Goodwill loss valuations can be prepared to address the ultimate issue in an eminent domain case. Even when a business fails to relocate, it may be possible to show that reasonable steps could have been taken in order to preserve all or most of the goodwill. The study of reasonableness of efforts may include extensive relocation searches, costs analyses, income projections, market and competition research and substantial industry and economic reviews. Well researched and well supported goodwill loss opinions have been received by courts and may be used to resolve these important issues.
A Success Story: MTA v. Pose With The Stars - Presentation at CRA Conference
A recent notable success for redevelopment and government agencies was obtained by the authors of this article in Los Angeles County Metropolitan Transportation Authority vs. Pose With The Stars, et. al. (LASC No. BC 105 203). In this matter, the MTA condemned on Hollywood Boulevard, adjacent to the Mann’s Chinese Theater, property on which the defendant, Regency Outdoor Advertising, Inc. (“Regency”), operated two billboards. Regency claimed substantial loss of goodwill. The MTA argued that Regency could have successfully relocated its bulletin boards elsewhere on Hollywood Boulevard so as to preserve all of Regency’s goodwill. After listening to extensive expert testimony and legal arguments by both sides, the judge ruled in favor of MTA. A detailed and very informative presentation of this matter using direct and cross examination techniques (between attorney and expert) with slides and supporting data will be presented by Messrs. Sanli and Springer at the upcoming CRA Conference in Long Beach. Please look for “Redevelopment - Doing It Right”, on March 6, 1997 at 2:15 PM.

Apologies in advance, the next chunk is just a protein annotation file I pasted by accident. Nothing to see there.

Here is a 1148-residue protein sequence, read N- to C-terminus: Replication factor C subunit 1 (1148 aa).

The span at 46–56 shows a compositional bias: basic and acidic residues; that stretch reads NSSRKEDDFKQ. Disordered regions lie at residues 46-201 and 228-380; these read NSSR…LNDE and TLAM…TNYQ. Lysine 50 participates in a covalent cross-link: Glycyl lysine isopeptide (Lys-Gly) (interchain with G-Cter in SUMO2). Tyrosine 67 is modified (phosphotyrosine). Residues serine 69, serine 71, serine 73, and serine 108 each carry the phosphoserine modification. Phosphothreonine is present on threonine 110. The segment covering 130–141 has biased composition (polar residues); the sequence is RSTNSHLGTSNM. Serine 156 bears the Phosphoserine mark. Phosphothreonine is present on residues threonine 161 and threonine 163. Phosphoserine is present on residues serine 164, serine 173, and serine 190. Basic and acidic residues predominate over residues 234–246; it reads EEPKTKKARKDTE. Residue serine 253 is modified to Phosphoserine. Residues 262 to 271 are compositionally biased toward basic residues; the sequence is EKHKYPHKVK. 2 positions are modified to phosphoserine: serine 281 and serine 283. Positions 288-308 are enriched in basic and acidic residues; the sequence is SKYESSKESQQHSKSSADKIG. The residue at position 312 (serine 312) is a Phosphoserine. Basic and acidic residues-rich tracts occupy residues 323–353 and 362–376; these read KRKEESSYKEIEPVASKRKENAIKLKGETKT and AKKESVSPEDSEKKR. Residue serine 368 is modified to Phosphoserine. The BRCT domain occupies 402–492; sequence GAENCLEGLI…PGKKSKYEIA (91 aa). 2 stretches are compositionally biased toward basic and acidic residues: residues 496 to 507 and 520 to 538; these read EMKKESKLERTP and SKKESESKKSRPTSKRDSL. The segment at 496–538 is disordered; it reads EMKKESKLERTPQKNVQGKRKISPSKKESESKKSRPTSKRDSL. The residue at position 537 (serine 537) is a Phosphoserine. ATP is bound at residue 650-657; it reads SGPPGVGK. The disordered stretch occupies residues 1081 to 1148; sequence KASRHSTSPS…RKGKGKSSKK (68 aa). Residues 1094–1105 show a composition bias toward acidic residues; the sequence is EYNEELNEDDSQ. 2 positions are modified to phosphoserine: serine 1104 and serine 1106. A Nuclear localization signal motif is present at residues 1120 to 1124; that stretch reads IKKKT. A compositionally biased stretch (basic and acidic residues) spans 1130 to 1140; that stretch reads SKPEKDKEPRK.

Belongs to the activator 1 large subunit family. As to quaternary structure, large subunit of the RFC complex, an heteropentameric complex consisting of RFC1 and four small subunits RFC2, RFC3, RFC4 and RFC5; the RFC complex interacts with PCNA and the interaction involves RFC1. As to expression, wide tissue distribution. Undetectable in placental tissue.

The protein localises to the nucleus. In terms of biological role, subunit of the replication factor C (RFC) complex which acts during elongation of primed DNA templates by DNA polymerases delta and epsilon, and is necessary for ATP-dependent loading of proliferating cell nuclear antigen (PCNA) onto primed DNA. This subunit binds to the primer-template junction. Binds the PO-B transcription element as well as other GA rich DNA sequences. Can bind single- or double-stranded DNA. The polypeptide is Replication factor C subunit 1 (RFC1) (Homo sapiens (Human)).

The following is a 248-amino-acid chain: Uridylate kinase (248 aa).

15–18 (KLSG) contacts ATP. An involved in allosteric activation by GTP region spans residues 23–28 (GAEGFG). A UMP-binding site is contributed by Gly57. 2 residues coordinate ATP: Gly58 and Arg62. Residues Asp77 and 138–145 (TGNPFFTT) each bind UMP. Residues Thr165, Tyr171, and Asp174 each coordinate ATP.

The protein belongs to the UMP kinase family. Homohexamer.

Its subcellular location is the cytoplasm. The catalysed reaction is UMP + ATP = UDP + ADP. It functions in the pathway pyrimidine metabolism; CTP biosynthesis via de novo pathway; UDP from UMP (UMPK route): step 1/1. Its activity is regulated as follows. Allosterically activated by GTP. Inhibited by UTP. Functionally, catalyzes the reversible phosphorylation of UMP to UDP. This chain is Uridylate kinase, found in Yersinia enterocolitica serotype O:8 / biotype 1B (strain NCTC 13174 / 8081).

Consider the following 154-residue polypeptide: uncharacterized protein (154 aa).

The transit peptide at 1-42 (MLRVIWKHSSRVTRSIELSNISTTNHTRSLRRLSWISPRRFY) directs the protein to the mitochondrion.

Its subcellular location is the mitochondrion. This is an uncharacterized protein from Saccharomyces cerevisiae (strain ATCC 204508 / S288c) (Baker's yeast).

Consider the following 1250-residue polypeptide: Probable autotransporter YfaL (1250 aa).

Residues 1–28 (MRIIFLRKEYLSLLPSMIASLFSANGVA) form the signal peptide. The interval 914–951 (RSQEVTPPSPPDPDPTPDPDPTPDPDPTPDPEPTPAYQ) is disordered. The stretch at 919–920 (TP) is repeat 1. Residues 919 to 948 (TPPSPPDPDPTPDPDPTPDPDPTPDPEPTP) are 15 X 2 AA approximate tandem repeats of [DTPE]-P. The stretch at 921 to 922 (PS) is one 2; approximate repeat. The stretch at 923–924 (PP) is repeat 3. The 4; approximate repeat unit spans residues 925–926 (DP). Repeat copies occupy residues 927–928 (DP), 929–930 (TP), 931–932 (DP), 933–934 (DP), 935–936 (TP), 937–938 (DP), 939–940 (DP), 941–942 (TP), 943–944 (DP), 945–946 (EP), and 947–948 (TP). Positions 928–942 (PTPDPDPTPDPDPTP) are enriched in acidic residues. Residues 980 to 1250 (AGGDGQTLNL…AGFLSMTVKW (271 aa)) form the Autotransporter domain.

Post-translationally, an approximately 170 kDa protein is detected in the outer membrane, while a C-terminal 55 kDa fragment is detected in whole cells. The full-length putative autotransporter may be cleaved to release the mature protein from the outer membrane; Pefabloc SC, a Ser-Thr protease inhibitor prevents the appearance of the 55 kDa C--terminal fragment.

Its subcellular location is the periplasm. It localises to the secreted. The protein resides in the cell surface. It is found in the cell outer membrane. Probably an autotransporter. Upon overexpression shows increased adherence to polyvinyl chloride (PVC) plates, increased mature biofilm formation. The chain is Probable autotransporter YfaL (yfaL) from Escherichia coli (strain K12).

Calculating lost goodwill due to condemnation is one of the most challenging engagements for business appraisers. The assignment involves the valuation of both goodwill before and after relocation if relocation has occurred; estimating the impact on business operations of possible relocations when there is no relocation; and the determination of whether the business owner has engaged in reasonable efforts to preserve and mitigate the loss.
Careful analysis of business operations, market opportunities, and due diligence are required for appraisal reports to be relied upon in court or for settlement. Our experience indicates that judges and juries understand and give weight to mitigation efforts.
About the Authors:
Mr. Nevin Sanli, ASA, is President of Sanli Pastore & Hill, Inc., a business valuation firm specializing in the valuation of compensable goodwill loss. Mr. Sanli is an Accredited Senior Appraiser (ASA), business valuation discipline, of the American Society of Appraisers. Mr. Sanli is the official trainer of the Redevelopment Institute of the CRA. He regularly speaks, teaches and testifies on the subject of goodwill loss valuation. SP&H offers a four course curriculum leading to the designation of Certified Government Goodwill Appraiser (CGGA).
Mr. Sanli can be reached at (310) 837-6678 or by E-mail at firstname.lastname@example.org.
Mr. Jeffrey Z. B. Springer is a member of the law firm of Demetriou, Del Guercio, Springer, & Moyer, LLP, Los Angeles, California. Mr. Springer is a frequent author and speaker on Eminent Domain topics, and emphasizes his practice in the areas of: eminent domain, redevelopment, inverse condemnation, CEQA, contaminated property liability and CERCLA cost recovery matters.
Mr. Springer can be reached at (213) 624-8407.
1 For the sake of clarity and focus, we have not reprinted items (1), (3) and (4).